Unlike Torres, 15 years older and attempting to make her sixth Olympic team, Beard said she can promise she won’t be swimming at the highest level of the sport when she’s 45.
”But I might continue swimming a little bit longer,” she said. ”I love the sport. It’s a great job. It allows me a lot of time with my son.”
Beard was visibly upset after getting disqualified from the 200-meter breaststroke on Friday night.
Her coach could only imagine how Beard, bidding to become a five-time Olympian, would react if it were to happen in two weeks at the U.S. trials.
”That would be a huge blow,” Eric Hansen said. ”This is a minor inconvenience that is going to motivate her. We’ll make some adjustments.”
The 30-year-old Beard swam a strong race in the finals, finishing more than 3 seconds ahead of her nearest competitor, but was DQ’d because her elbows weren’t underwater during the recovery portion of the stroke.
Beard didn’t speak with reporters after the disqualification, but Hansen said it’s extremely rare to get DQ’d for making an improper stroke.
”You better be looking really close if you’re going to be calling that,” he said.
University of Arizona swimmer Carl Mickelson won the 200 breaststroke in a mild upset, beating former-UA swimmer Clark Burckle and current Arizona star and defending NCAA 100 breaststroke champion Kevin Cordes. Mickelson swam the final 50 meters in 34.50 seconds – more than a second faster than anyone else – and touched in 2:14.07.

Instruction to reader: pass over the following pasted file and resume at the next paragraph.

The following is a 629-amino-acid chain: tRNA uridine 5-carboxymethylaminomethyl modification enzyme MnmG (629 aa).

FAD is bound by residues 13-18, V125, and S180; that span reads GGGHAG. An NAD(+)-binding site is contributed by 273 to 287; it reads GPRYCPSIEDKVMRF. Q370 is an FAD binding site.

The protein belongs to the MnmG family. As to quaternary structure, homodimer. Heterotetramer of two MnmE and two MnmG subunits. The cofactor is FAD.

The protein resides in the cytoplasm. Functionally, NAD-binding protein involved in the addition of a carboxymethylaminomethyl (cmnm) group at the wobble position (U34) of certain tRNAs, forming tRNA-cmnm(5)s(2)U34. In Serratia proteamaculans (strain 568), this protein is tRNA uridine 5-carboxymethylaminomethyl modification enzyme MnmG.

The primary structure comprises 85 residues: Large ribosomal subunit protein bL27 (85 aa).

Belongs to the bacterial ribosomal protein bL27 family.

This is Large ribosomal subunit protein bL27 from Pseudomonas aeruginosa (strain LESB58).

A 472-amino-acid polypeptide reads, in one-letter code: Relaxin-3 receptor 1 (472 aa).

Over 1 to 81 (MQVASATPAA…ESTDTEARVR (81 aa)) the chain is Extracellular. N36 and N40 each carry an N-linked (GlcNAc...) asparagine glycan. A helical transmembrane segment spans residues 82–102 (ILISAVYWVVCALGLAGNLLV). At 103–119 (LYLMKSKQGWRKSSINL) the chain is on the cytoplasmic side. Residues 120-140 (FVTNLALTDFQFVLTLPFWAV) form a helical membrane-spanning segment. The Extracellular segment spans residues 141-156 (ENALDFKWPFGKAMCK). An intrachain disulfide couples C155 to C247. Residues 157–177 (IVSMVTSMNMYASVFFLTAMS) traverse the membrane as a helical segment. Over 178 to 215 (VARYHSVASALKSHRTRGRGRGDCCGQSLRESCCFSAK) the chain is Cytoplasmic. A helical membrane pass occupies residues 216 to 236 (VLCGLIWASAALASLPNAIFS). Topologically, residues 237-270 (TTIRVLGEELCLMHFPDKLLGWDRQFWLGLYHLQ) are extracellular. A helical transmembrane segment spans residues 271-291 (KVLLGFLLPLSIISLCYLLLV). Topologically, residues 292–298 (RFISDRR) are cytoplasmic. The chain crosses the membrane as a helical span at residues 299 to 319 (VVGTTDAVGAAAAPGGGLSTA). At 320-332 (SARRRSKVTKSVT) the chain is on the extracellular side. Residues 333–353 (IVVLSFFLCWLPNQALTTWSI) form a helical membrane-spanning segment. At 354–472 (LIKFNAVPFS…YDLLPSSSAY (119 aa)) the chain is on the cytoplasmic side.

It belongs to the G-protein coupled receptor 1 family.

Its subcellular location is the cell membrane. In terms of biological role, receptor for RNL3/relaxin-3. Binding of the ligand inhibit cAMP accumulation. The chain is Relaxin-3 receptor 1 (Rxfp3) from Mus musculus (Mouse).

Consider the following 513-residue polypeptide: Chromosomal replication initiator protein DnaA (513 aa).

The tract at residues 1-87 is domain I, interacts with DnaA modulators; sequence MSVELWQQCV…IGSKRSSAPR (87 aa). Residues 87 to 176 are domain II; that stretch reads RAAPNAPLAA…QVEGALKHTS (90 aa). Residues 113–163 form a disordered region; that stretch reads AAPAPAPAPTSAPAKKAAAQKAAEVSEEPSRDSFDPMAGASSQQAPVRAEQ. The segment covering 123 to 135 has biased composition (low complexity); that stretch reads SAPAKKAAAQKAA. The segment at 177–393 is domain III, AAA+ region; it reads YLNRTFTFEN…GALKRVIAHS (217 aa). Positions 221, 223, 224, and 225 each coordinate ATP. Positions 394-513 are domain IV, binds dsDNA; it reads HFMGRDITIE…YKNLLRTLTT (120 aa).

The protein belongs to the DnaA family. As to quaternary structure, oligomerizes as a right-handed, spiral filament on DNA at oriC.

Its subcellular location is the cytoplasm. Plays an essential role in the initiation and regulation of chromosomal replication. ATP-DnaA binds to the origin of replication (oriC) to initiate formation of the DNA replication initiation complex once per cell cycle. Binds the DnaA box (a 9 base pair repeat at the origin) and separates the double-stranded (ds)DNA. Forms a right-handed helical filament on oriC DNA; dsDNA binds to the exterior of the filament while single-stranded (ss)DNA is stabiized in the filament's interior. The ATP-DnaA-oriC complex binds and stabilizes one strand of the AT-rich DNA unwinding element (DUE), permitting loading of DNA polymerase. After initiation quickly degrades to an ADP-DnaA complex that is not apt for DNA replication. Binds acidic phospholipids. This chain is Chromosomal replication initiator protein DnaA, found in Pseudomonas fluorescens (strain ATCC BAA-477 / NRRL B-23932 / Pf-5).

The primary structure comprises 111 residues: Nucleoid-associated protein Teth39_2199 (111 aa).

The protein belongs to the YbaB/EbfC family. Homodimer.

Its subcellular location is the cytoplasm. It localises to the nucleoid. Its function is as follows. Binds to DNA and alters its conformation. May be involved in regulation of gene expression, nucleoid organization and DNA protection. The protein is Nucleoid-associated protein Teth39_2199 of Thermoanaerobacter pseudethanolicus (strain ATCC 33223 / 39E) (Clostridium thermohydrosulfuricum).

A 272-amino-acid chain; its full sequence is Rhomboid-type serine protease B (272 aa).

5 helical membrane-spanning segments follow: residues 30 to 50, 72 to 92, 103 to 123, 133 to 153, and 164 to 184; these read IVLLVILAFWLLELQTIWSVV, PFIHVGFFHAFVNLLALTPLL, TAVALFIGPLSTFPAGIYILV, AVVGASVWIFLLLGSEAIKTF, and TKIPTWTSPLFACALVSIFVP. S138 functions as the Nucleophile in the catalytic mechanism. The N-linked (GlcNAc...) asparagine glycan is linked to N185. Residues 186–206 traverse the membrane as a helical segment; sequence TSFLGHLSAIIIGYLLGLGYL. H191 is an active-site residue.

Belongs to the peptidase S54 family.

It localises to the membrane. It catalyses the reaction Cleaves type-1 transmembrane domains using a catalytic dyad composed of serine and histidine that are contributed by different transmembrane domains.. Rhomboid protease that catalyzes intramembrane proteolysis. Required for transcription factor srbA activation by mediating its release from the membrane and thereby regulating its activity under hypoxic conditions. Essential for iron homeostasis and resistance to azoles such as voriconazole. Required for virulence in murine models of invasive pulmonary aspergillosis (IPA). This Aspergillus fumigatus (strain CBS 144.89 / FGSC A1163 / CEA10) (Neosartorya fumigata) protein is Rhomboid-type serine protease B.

Mickelson’s emergence casts him as another swimmer to watch in what’s expected to be a wide-open competition in the event at the trials.
”I considered myself a little bit of a dark horse going in,” he said. ”Getting up and racing guys like Clark and Cordes, it puts things in perspective for me that I can accomplish what I want to do in a couple of weeks.”
Roland Schoeman, who will be competing in his fourth Olympics at age 31, beat fellow South African Darian Townsend to win the 100 freestyle in a personal-best 49.07.
”What’s nice about this is that it’s a fantastic pool, and the entire setup is like the world championships,” Schoeman said. ”You can sort of dress rehearse for the Olympics.”
Beard, who first swam in the Olympics at age 14, made the 2008 U.S. team after spending a considerable amount of time away from the sport.
Her time of 2:28.23 on Friday easily beat University of Wisconsin swimmer Brittany Kimmitt’s 2:31.45. But Hansen said officials told him that her elbows rose above the water a couple times.
”She wasn’t real happy and she was in disagreement with the call,” Hansen said. ”You think about this as a tuneup meet, but the thing that makes her great is that she takes all these very seriously. So it’s not something you push away and cast off and say `no big deal.’ ”
Hansen said it’s his job to make sure Beard doesn’t dwell on the disqualification and let it affect how she performs at the trials.
”I would never bet against her regardless of what her training has been,” he said. ”Her training has been great. But even if it wasn’t I wouldn’t bet against her because she is so competitive.”